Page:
1 of 2 thought this review was well written
Though it was held back by the record company because of the use of the word "mother***er" in "We Can Be Together", other lyrical content, and the original title (Volunteers Of America), Volunteers was eventually released in 1969, and it was the last studio album to feature the classic lineup of the Aiplane.
The Band At This Time:
Vocals - Grace Slick
Vocals - Marty Balin
Lead Guitar - Jorma Kaukonen
Rhythm Guitar - Paul Kantner
Bass - Jack Casady
Drums - Spencer Dryden
We Can Be Together- This song is basically the twin brother of "Volunteers", and out of the two, it is the more elegant and even beautiful. It's the Airplane's masterpiece in my opinion. The section of the song where they harmonize using "tear down the walls" is inspiring. 5/5
Good Shepherd - This is actually a traditional folk tune arranged by Jorma. They do a great job of making it a rock song. Marty's vocal performance is above par. Jorma's beginning guitar line is essential to the song. 5/5
The Farm - They pull off a country song here! It's great. Grace's singing is very powerful. The harmonizing towards the end with lyrical improv is a smart finish to the song. 5/5
Hey Frederick - In here, Jorma really pulls off a gutwrenching guitar performance. A piano also adds much texture to the song. Grace's singing is pretty and menacing at the same time. THe band also has some great jamming for a large portion of this song. 5/5
Turn My Life Down - The beginning of the song starts off slow, then it goes into a quick psychedelic rock shuffle. Marty leads on this song, with some harmonies courtesy of Paul and Grace. Jorma's guitar is again absolutely brilliant. Actually, my favorite instrumentation during this song is Jack's bassline. 5/5
Wooden Ships - I think that this was written by Paul, David Crosby, and Steven Stills. Marty and Paul and Grace have equally powerful vocal performances on this track. It starts off as a slow song, but in parts speeds up tremendously. During the faster parts, Spencer's drumming is extremely effective. Jorma has a brilliant solo about 4 1/2 minutes into the song. Again, piano is added to texture the song. 5/5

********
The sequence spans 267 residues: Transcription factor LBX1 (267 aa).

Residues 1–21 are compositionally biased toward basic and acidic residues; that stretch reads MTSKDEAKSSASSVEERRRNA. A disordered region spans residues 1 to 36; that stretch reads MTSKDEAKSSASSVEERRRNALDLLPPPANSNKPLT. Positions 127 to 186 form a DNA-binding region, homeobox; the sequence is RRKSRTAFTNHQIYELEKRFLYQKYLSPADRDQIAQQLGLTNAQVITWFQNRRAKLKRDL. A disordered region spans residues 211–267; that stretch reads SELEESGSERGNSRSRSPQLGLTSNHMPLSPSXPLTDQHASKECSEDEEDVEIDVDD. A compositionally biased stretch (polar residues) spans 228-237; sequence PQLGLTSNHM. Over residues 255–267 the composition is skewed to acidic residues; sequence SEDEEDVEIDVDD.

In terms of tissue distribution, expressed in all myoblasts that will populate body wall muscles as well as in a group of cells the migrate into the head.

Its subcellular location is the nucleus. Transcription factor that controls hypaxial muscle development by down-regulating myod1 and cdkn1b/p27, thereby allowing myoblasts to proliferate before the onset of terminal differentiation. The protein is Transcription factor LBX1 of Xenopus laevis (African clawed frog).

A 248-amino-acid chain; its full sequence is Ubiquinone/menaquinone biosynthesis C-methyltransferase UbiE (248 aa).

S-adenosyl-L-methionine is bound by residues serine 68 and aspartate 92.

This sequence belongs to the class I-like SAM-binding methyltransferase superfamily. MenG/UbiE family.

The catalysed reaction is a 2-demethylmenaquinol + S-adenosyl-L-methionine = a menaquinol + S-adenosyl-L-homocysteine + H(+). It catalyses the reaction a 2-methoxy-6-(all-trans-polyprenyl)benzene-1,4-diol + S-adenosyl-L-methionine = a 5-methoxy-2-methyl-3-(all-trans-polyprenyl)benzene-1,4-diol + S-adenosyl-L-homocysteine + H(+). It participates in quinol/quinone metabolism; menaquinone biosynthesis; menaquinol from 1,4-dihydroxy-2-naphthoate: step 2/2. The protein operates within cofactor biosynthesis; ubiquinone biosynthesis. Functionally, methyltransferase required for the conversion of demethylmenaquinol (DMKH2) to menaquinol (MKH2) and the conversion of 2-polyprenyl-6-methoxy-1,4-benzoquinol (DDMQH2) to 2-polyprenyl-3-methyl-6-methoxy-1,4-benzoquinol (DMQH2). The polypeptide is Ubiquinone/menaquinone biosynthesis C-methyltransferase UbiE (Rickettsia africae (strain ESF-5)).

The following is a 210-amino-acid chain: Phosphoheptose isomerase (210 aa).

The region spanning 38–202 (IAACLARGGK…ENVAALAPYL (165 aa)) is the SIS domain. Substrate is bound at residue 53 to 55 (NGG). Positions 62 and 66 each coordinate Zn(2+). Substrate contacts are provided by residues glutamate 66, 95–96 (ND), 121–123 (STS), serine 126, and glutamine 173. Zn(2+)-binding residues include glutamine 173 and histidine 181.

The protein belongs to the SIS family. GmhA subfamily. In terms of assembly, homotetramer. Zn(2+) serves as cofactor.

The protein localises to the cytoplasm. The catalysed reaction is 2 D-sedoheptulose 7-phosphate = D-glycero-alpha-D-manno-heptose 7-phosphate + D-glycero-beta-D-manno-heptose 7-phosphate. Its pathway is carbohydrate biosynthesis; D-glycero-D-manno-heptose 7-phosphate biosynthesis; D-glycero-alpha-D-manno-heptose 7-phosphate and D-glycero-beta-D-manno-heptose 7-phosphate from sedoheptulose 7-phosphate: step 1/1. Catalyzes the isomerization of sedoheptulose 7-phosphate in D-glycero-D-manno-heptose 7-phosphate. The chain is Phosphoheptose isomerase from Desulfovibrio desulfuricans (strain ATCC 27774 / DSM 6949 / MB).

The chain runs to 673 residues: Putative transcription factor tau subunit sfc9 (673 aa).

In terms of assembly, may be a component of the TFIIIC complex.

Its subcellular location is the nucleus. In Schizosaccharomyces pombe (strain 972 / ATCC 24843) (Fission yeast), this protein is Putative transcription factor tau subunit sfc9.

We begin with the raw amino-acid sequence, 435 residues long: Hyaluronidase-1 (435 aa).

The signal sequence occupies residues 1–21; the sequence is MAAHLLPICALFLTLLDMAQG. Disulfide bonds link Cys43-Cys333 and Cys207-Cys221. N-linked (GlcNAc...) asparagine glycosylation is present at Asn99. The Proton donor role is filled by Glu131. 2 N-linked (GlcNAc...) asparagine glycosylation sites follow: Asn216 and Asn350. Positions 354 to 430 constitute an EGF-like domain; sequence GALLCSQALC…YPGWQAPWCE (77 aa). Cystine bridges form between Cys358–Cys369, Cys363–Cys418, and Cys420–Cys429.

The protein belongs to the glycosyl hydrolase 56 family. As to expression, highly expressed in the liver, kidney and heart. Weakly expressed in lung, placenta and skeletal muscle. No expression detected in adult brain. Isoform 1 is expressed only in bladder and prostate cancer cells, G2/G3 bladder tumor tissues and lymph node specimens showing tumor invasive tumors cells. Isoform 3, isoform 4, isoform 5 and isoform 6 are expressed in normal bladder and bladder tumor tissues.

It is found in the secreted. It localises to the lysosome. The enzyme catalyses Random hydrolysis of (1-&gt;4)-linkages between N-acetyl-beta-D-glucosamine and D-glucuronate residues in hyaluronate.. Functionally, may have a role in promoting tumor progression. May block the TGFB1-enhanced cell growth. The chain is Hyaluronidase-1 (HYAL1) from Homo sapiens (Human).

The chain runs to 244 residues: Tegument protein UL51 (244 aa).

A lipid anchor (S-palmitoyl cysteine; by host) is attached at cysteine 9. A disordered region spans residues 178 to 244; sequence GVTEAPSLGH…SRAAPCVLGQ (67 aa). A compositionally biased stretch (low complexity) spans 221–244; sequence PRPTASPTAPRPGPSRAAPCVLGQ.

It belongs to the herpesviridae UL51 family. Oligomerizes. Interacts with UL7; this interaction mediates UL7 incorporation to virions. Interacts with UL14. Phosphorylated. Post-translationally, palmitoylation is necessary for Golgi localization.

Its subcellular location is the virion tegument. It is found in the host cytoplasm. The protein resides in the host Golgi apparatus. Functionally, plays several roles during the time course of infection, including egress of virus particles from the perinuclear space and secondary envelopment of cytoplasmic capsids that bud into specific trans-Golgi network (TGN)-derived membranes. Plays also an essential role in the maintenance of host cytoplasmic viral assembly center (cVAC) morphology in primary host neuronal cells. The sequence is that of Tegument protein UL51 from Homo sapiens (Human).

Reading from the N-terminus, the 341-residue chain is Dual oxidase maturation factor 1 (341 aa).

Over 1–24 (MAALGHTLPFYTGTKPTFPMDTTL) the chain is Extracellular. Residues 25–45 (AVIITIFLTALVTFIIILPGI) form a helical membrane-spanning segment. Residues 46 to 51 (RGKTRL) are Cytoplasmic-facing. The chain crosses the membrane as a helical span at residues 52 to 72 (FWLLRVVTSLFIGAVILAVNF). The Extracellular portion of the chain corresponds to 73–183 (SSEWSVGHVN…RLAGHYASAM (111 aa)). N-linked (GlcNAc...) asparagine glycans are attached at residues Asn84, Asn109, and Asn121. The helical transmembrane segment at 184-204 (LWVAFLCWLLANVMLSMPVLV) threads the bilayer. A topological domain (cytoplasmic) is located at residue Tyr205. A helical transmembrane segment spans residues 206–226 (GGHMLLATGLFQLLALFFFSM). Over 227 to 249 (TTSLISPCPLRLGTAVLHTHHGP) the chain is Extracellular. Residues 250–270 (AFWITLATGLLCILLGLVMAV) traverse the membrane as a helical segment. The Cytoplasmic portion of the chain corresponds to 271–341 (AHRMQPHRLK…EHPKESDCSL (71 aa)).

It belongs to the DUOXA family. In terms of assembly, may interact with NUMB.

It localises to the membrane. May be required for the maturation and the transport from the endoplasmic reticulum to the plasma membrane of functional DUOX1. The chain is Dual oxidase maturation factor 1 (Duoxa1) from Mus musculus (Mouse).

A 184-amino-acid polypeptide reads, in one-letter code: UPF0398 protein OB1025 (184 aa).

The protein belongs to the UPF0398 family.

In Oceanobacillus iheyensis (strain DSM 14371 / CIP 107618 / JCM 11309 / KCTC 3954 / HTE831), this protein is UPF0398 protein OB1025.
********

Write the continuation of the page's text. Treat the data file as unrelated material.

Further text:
Eskimo Blue Day - It starts with a slow guitar parts courtesy of Paul and then goes into Jorma's genius knifelike guitar part. Spencer contributes cymbal crashes that emphasize the chording and vocals very appropriately. Grace is the lead vocalist on this song, and I couldn't see anyone else doing it. The lyrics are environmentally aware. 5/5
A Song For All Seasons - Here, they pull off a very country song. it starts off with a little ragtime-esque piano part. It's a very hard song to describe. 5/5
Meadowlands - All this song is is an organ solo with human shouting faintly heard in the background. It can't really be given a rating.
Volunteers - This song is a rock classic. Marty wrote this and also contributes great singing to the song. The lyrics are about the youth of the era, much like "We Can Be Together" is. This is a much heavier and faster song, though. Jorma has a little solo in this song that's wonderful. 5/5
The album is obviously a 5/5.
I'd like to mention the Spencer Dryden recently died. RIP Spencer.